The T Report: Dueling PMI’s and Jobs in Europe

Posted by on Apr 2, 2012 in The T-Report | No Comments

Chinese PMI has given people the chance to show just how bullish or bearish they are, and their willingness to spin the data to suit their view.

The bulls point to the “official” data and say the bounce is real and holidays had a bigger impact than people realized.

The bears (including me) find the HSBC numbers more convincing as they have less reason to lie, and the number is bad.

The uber-bulls, have gone as far to say that the official data shows that the landing is likely to be soft, which is good, and the HSBC data means that easing is still on the table which is also good.  I have heard that argument made.  These two pieces of data are supposed to be measuring the same thing, so whether you believe one source or the other, you cannot have it both ways.

If anything, it feels like there is far more bullish spin on the Chinese data and what it means, than there was negative spin.  That strikes me as though too many people are still looking for any excuse to rally and are very nervous about anything that could cause the market to go down.  It is a sign that people are long and pretty fully committed.

Unemployment increased in Europe.  Ireland remained at 14.7%.  Portugal is at 15% which continues the gradual increase there.  Greece couldn’t come up with a number.  Italy is at 9.3% which is below the average for the Eurozone, but is on the rise at a faster pace than the Eurozone as a whole.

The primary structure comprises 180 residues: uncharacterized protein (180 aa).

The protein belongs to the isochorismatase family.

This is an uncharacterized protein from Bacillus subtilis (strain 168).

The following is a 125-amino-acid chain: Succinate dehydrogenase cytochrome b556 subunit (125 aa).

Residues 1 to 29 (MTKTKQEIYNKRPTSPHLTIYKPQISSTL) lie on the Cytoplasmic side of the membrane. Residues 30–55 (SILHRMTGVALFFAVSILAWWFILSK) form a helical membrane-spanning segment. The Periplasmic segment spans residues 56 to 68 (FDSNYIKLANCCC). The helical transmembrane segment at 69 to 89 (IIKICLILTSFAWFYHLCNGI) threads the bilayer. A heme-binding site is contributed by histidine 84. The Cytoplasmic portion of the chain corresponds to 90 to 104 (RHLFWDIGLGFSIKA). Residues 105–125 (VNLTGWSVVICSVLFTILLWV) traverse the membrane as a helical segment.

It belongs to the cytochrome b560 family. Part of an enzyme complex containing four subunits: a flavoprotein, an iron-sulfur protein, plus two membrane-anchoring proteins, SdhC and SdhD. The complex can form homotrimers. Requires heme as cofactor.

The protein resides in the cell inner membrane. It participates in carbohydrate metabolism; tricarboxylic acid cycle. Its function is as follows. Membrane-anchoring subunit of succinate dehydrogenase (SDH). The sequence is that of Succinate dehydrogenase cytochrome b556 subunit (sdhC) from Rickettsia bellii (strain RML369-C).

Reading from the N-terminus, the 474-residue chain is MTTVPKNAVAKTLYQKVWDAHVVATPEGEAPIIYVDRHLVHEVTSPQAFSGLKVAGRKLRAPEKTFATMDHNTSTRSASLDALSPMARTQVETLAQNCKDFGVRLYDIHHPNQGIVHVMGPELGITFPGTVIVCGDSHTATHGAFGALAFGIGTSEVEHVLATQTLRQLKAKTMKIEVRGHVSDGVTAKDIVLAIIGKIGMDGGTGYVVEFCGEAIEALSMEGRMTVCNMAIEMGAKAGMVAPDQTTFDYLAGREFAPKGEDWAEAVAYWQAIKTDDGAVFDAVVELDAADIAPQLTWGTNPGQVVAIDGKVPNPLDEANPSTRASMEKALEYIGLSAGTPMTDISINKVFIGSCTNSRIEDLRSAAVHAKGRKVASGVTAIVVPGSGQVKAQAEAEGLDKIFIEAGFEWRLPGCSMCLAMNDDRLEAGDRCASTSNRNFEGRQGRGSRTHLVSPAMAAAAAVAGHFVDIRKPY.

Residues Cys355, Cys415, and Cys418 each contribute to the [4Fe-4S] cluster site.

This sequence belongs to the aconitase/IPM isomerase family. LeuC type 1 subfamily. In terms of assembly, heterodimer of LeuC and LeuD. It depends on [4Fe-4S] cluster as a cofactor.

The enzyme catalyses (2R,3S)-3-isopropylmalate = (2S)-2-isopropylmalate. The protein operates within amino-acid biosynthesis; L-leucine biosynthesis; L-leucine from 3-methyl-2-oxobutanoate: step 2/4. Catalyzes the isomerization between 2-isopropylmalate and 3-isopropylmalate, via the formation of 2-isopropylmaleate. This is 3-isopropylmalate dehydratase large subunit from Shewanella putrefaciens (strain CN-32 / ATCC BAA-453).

Then there is Spain.  23.6% unemployment.  That is not only up from last month, but it is a stunning figure. Basically 1 in 4 Spaniards is unemployed.  So the banks are living on free money from the ECB, and I can only assume the people are living on some form of handout from the government.

What exactly does a firewall do to help the Spanish economy?  All that it can do is hope to keep yields low enough that no one gets scared enough to dig too deeply into the situation.

With unemployment on the rise, it will be hard for Europe to turn anything around, and it has been over 3 months since LTRO1, so if the LTRO was going to do much for the economy (as opposed to just banks) we should have seen some indications by now.

We get our own data out at 10 am.  If the past 2 weeks is any indication, expect misses, as it is becoming more clear that the good data in January and February was heavily skewed by the unseasonably warm weather that wasn’t seasonally adjusted properly.

Markets remain pretty calm and fairly flat.  Credit is a tad wider, stocks are down a touch.  Spanish bonds opened the quarter lower, shot higher, but are drifting back to unchanged.  These are the bonds to watch, as there is growing concern that the “catalyst” for another round of the European Debt Crisis is Spain and it could be now.  As recently as 2 weeks ago, the only time “catalyst” was used in a financial report was in the context of “I don’t see a catlayst“, or “there is no near term catalyst” or “things may be bad, but with LTRO, there is no catalyst”, etc.

The ETF’s seem to be trading at less of a premium to NAV (though sometimes that gets a bit sketchy on the dividend date), confirming that investor appetite for fixed income risk, and credit risk in particular is waning.  IG18 is still trading at a disturbing premium of almost 6 bps.  Until that richness is absorbed, it will be hard to get a sustained rally in that index.

The first trading day of the quarter has been positive going back for a couple of years, so wouldn’t expect a big down move, if any today.